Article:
Issue 036, May 23, 2022
Megan K. Puglia, Ph.D., Sr. Research Chemist
Noble metals are crystalline solids at room temperature, meaning that their atoms are ordered along a three-dimensional repeating pattern called a lattice. The hard sphere model describes the behavior of this crystallographic lattice¹; 1) atoms are spheres that can be in contact with each other, but they can never interpenetrate, and 2) atoms tend to optimize their arrangement to maximize stability and packing density (also known as close-packing). The most common structure for pure metals and substitutions alloys are also the most close-packed: body-centered cubic (BCC), hexagonal closed-packing (HCP), and face-centered cubic (FCC). Noble metals², as shown in Figure 1, are only found in FCC and HCP structures, but this is not to say that intermetallic alloys preclude alternate crystal structures.
Figure 1: Truncated periodic table of elements depicting the crystal structure for noble and non-noble metals as defined by Deringer-Ney².
Metallurgists represent the infinitely repeating lattice with a more manageable “unit cell”, which is the simplest repeating unit needed to recreate the crystal. The unit cell provides copious information about stoichiometry, isotropy, and characterization³. Ductility and the accommodation of plastic deformation can also be explained with crystallography.
Certain orientations of the unit cell contain close packed planes and close packed directions, which together are also known as slip systems. There is no spacing between atoms in these slip systems, and atoms can easily slide into a neighboring position. This facilitates a facile mode for dislocation movement and the number of available slip systems directly correlates to ductility.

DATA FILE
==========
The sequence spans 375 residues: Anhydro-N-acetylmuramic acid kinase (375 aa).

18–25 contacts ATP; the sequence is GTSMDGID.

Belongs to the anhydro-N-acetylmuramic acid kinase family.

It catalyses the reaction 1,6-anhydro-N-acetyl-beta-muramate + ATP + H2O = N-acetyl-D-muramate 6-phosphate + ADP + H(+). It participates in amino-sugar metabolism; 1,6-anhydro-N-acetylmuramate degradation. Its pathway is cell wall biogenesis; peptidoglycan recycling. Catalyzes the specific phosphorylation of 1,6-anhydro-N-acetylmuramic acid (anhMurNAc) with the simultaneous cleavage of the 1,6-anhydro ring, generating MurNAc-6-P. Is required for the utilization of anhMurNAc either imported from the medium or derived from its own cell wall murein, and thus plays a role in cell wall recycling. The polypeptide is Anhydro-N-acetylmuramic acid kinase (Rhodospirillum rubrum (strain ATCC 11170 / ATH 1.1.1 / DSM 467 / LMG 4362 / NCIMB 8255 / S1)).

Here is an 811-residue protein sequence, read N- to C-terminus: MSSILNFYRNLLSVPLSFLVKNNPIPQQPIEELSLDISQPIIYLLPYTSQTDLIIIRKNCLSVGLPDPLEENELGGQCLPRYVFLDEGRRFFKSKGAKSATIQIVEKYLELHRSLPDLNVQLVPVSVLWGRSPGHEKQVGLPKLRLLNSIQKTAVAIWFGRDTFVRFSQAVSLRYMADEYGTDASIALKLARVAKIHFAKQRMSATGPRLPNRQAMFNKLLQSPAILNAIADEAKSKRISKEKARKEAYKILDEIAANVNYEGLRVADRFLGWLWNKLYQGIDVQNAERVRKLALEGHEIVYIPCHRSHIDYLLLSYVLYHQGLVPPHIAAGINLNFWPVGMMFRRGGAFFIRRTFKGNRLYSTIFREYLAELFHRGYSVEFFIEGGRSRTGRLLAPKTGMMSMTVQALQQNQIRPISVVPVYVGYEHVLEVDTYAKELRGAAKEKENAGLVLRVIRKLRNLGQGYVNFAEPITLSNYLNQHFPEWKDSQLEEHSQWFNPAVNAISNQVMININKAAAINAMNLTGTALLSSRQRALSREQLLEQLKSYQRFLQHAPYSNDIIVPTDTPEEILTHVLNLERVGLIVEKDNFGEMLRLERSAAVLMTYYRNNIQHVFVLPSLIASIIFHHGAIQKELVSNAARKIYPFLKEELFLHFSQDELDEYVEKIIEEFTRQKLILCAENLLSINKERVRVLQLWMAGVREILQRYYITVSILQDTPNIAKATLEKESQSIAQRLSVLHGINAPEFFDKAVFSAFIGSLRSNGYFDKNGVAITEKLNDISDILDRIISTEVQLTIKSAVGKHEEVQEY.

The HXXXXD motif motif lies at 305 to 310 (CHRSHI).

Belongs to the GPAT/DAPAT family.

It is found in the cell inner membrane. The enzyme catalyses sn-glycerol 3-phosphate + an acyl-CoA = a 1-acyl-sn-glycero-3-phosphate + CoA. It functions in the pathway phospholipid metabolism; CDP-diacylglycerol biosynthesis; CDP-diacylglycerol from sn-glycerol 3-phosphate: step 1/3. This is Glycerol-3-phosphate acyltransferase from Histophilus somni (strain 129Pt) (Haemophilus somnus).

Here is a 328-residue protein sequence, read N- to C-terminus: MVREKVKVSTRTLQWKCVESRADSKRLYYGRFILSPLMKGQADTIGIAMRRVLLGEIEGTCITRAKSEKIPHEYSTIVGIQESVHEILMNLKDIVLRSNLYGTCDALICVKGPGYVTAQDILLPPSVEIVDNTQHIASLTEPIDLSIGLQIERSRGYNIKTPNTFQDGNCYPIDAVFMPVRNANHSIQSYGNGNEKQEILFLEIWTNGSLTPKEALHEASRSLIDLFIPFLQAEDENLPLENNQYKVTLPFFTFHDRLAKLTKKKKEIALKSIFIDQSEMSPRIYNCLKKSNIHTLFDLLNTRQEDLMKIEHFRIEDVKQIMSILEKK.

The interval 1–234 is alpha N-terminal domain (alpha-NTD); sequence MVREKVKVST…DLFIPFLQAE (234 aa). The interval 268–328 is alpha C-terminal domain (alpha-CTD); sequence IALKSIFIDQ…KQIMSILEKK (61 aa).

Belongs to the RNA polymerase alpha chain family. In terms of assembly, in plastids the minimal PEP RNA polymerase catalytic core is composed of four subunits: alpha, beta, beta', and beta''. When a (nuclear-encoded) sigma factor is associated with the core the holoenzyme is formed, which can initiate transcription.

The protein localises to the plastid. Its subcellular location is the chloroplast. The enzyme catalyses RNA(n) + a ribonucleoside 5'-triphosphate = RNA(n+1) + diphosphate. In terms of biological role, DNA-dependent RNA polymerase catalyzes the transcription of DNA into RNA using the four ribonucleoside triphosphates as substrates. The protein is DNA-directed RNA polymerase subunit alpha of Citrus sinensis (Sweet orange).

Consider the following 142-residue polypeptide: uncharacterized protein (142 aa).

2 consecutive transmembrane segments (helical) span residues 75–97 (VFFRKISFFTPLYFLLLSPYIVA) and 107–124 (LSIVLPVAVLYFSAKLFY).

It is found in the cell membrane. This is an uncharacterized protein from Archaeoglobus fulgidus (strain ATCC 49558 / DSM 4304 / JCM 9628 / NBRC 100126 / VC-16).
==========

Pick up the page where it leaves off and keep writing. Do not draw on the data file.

Body Centered Cubic: BCC crystals have cubic unit cells with an atom at the center and, as shown in Figure 2, there are close packed directions but no true close packed planes. However, taking into account the most densely packed plane, there can be up to 48 slip systems. BCC metals often experience a ductile to brittle transformation at cryogenic temperatures; this is due to these slip systems requiring heat to activate dislocation movement. This barrier for dislocations migration makes BCC metals less ductile than FCC metals, but still more ductile that HCP metals.
Figure 2: Diagram depicting a) the BCC unit cell and b) the most densely packed plane, denoted by the green plane and the green atoms that lie on this plane.
Hexagonal Close-Packed: There are a total of 14 different lattice systems and crystals are not always arranged along cubic lattices³. The HCP structure is one such crystal and it has a hexagonal unit cell, Figure 3. There is only one close pack plane per unit cell and only three slip systems. This is not enough to facilitate plastic deformation and HCP crystal structures like Re, Ru, and Os are known for their poor accommodation of plastic deformation. Some HCP crystals, like Ti, are able to take advantage of additional densely packed planes that improve their ductility.
Figure 3: Diagram depicting a) the HCP unit cell and b) the close packed plane, denoted by the green plane and the green atoms that lie on this plane.
Face Centered Cubic: FCC crystals also have cubic unit cells, but with an atom on each cube face. As shown in Figure 4, all the atoms on this plane are touching their nearest neighbors. This configuration has both close pack planes and directions and engenders a total of 12 slip systems. This allows for facile dislocation movement and makes FCC crystal structures such Pd, Pt, Ag, Au, and their substitutional alloys highly ductile. Dislocation movement here is not temperature dependent and is not impeded by cryogenic temperatures. DNI alloys are based on the FCC crystal structure, and so they possess high ductility and wide range of service temperatures in addition to nobility from their Pd, Pt, or Au base composition.
Figure 4: Diagram depicting a) the FCC unit cell and b) the close packed plane, denoted by the green plane
and the green atoms that lie on this plane.
- W. Callister, 3 The Structure of Crystalline Solids, in: Materials Science and Engineering and Introduction, 7th ed., John Wiley and Sons, Inc., 2007: pp. 38–73.
- M. Puglia, What Determines Deringer-Ney Alloy Nobility?, (2020) 1–2.
- Kittel, Charles, 1 Crystal Structure, in: Introduction to Solid State Physics, 8th ed., John Wiley & Sons, 2005: pp. 1–22.